The reason I am asking is that if we can assume that message acknowledgement for a queue or subscription occurs in the order of delivery, then we can make some optimisations, but I don't think this is always true...
It is true for topics. It isn't true for contested queues.
Even for a non contested (non contested means only one consumer??) queue - I'm not sure what's preventing you enrolling the session in two different JTA txs, one after another, and then committing the txs in reverse order of the order in which the sessions were enrolled:
xaresource.start(tx1) //receive some messages xaresource.end(tx1) xaresource.start(tx2) //receive some messages xaresource.end(tx2) //now commit in different order xaresource.commit(tx2) // second lot of messages acked xaresource.commit(tx1) // first lot of messages acked
My understanding is this will cause messages to be acked in different order to delivery order?
I must be missing something...
Potentially yes. An MDB does exactly what you describe.
It's debatable whether you would describe this as uncontested
since you have concurrent sessions/transactions.
Ok, so i the general case i can't make any assumptions as to the order of acks.
The same reason must apply to cancels too, since they would occur on tx rollback (cancel= put message back on beginning of queue).
This implies that, in general I cannot make any assumptions there is any global order of messages in queues / subs, since messages can be cancelled i a different order resulting in them being put back in a different position on the queue to where they were before.
The reason I was thinking about this, is in the paging case (lazy loading queue), when loading the next x references from the queue, if I can say something like;
select blah from message_reference where ordering between a and b
This is going to be a lot quicker than selecting all the refs in the queue then just using the first x, especially when there are million messages in the queue, since for some dbs/drivers they will get the entire resultset before sending back.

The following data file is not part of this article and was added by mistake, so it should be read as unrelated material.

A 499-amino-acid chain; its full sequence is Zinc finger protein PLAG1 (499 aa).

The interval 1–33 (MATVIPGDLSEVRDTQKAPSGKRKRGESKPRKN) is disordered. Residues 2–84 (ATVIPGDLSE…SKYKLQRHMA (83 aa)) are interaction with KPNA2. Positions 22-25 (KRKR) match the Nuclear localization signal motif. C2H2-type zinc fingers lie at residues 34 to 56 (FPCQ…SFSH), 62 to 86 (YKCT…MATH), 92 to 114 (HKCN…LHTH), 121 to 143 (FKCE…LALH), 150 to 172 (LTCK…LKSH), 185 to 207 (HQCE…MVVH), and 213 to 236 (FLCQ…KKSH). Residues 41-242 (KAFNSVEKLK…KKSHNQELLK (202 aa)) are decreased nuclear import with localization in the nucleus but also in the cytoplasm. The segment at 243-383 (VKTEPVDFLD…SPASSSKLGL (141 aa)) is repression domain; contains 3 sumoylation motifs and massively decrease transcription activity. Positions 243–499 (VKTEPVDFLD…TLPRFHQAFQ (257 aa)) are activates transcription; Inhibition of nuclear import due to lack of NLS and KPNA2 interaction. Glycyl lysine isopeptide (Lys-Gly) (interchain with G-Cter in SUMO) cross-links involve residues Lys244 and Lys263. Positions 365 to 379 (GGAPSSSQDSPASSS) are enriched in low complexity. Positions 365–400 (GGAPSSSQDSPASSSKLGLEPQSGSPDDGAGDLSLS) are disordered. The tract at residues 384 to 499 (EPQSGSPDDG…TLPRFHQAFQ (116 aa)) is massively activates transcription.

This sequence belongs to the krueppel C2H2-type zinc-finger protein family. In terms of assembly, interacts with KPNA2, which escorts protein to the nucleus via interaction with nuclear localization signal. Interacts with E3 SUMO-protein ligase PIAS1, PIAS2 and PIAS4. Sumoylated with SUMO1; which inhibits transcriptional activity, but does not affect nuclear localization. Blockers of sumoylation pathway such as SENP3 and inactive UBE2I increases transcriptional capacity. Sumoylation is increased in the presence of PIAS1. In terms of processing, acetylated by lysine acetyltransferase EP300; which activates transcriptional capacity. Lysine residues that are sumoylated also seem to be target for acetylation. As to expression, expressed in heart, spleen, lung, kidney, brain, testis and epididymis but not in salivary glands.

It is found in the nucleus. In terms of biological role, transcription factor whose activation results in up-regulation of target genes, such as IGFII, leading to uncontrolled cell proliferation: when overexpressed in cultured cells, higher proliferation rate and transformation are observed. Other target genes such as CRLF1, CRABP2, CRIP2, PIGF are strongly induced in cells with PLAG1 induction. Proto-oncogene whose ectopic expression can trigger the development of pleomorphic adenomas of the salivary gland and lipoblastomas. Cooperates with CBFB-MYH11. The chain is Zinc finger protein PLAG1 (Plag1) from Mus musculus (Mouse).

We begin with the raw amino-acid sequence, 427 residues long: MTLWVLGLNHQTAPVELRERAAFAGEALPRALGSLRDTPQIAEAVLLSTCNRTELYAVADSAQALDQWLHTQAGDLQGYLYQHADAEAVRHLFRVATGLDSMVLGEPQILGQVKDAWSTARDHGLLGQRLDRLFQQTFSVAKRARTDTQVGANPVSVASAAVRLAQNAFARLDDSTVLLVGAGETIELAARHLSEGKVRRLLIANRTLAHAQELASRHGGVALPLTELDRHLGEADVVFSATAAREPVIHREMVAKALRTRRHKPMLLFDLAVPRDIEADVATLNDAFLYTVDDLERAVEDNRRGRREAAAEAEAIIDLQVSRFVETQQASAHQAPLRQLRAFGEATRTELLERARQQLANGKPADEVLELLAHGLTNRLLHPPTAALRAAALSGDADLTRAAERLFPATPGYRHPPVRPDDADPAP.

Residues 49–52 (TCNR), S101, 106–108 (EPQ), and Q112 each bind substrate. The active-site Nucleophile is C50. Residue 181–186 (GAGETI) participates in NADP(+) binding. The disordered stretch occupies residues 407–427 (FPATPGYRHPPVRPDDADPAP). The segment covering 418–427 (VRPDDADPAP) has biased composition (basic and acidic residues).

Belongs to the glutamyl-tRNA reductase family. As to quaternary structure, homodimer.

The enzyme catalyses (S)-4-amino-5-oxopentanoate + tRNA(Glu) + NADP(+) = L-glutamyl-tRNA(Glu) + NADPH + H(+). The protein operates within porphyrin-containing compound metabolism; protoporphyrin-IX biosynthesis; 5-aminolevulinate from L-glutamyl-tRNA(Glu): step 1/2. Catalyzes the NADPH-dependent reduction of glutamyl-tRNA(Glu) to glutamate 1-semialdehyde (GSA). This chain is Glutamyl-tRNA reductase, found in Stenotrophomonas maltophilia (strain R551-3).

I tested this last night with mysql. I successfully sent 1000000 2K messages to a queue - this works fine.
However when receiving the loads are quite slow when there are a lot of messages for the above reason.
I guess we can limit this by using db specific stuff which allows you to only select the first x messages - but I'd like to avoid db specific stuff.
Speak to the hibernate guys.
The usual trick is to remember the "last key" and unions.
But I don't know how portable unions, both semantically
and in terms of performance?
e.g. if you know the last message in the queue was 27
select blah from message_reference where priority = 1 and msgid > 27 union select blah from message_reference where priority = 2 and msgid > 27 etc.
This is also only going to scale well if the result set
doesn't try to load the entire database into memory
(like mysql does),
I wrote the union thing that way (missed the order by :-)
because the alternative to unions is multiple queries.
In general terms even if your not using a full blown Hibernate implementation and you want to avoid db specific stuff SQL you can use the Hibernate Dialect classes to generate the appropriate SQL.
There is an interesting implication to this message cancellation stuff that I do not fully understand.
If it is possible for messages to change their position in the queue due to be cancelled due to two or more JTA transactions rolling back in a different order, then how can we satisfy the JMS ordering guarantee whereby messages from a session should be received in the same order they were sent.
Doesn't make sense to me.
Not having to support ordering after failure would make my life easier
I looked through the spec trying to find where it says the message ordering guarantee doesn't apply in redelivery but couldn't find it.
The nearest I can find is:
A session?s recover method is used to stop a session and restart it with its first
unacknowledged message. In effect, the session?s series of delivered messages
is reset to the point after its last acknowledged message. The messages it now
delivers may be different from those that were originally delivered due to
message expiration and the arrival of higher-priority messages.
But this only mentions expiration or higher priority messages which is not what is happening in our case.
Is this mentioned somewhere else?
Think about it. How you can guarantee the delivery order
when there are multiple sessions/transactions nacking messages.
It is entirely dependent on the timing of the clients' operations.
You could even have
client 1: nack message1
client 2: nack message2
client 2: receive gets message1
client 1: receive gets message2
where the messages delivered aren't even preserved let alone
the ordering. :-)
This does not apply to your quote, which is about client acknowledge.
The messages are "nacked" into the session (waiting for a recover() or
a subsequent ack), not the queue for client acknowledge.
So nobody else can see them unless the session is closed.
Agreed, it would be hard to guarantee ordering without imposing some kind of serialization of access to the channel from sessions/transactions.
So I guess then we can imply it is ok then to relax the guarantee in this situation since it might have an "unreasonable" effect on performance in order to maintain it.